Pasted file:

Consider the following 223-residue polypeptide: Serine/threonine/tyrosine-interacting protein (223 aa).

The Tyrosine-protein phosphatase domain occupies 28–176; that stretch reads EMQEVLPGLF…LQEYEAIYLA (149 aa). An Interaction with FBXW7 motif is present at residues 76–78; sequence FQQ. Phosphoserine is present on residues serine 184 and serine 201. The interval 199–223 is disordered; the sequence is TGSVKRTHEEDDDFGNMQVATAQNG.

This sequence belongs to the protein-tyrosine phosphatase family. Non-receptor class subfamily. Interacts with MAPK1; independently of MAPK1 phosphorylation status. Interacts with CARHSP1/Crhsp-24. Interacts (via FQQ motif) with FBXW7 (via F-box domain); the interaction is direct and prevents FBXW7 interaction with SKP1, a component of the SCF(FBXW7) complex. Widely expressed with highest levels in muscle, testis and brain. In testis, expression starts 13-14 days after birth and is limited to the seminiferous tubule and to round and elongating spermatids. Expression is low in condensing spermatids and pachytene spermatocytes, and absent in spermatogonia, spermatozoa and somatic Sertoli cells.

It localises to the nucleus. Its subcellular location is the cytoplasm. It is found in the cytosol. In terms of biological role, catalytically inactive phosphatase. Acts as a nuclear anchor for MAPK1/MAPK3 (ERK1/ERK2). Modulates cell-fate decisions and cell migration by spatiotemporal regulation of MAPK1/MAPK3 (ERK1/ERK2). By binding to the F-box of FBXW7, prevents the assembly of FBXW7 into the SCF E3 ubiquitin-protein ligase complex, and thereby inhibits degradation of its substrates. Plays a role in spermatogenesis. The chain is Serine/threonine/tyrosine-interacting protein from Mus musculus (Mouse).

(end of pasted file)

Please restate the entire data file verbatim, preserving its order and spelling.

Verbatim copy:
Consider the following 223-residue polypeptide: Serine/threonine/tyrosine-interacting protein (223 aa).

The Tyrosine-protein phosphatase domain occupies 28–176; that stretch reads EMQEVLPGLF…LQEYEAIYLA (149 aa). An Interaction with FBXW7 motif is present at residues 76–78; sequence FQQ. Phosphoserine is present on residues serine 184 and serine 201. The interval 199–223 is disordered; the sequence is TGSVKRTHEEDDDFGNMQVATAQNG.

This sequence belongs to the protein-tyrosine phosphatase family. Non-receptor class subfamily. Interacts with MAPK1; independently of MAPK1 phosphorylation status. Interacts with CARHSP1/Crhsp-24. Interacts (via FQQ motif) with FBXW7 (via F-box domain); the interaction is direct and prevents FBXW7 interaction with SKP1, a component of the SCF(FBXW7) complex. Widely expressed with highest levels in muscle, testis and brain. In testis, expression starts 13-14 days after birth and is limited to the seminiferous tubule and to round and elongating spermatids. Expression is low in condensing spermatids and pachytene spermatocytes, and absent in spermatogonia, spermatozoa and somatic Sertoli cells.

It localises to the nucleus. Its subcellular location is the cytoplasm. It is found in the cytosol. In terms of biological role, catalytically inactive phosphatase. Acts as a nuclear anchor for MAPK1/MAPK3 (ERK1/ERK2). Modulates cell-fate decisions and cell migration by spatiotemporal regulation of MAPK1/MAPK3 (ERK1/ERK2). By binding to the F-box of FBXW7, prevents the assembly of FBXW7 into the SCF E3 ubiquitin-protein ligase complex, and thereby inhibits degradation of its substrates. Plays a role in spermatogenesis. The chain is Serine/threonine/tyrosine-interacting protein from Mus musculus (Mouse).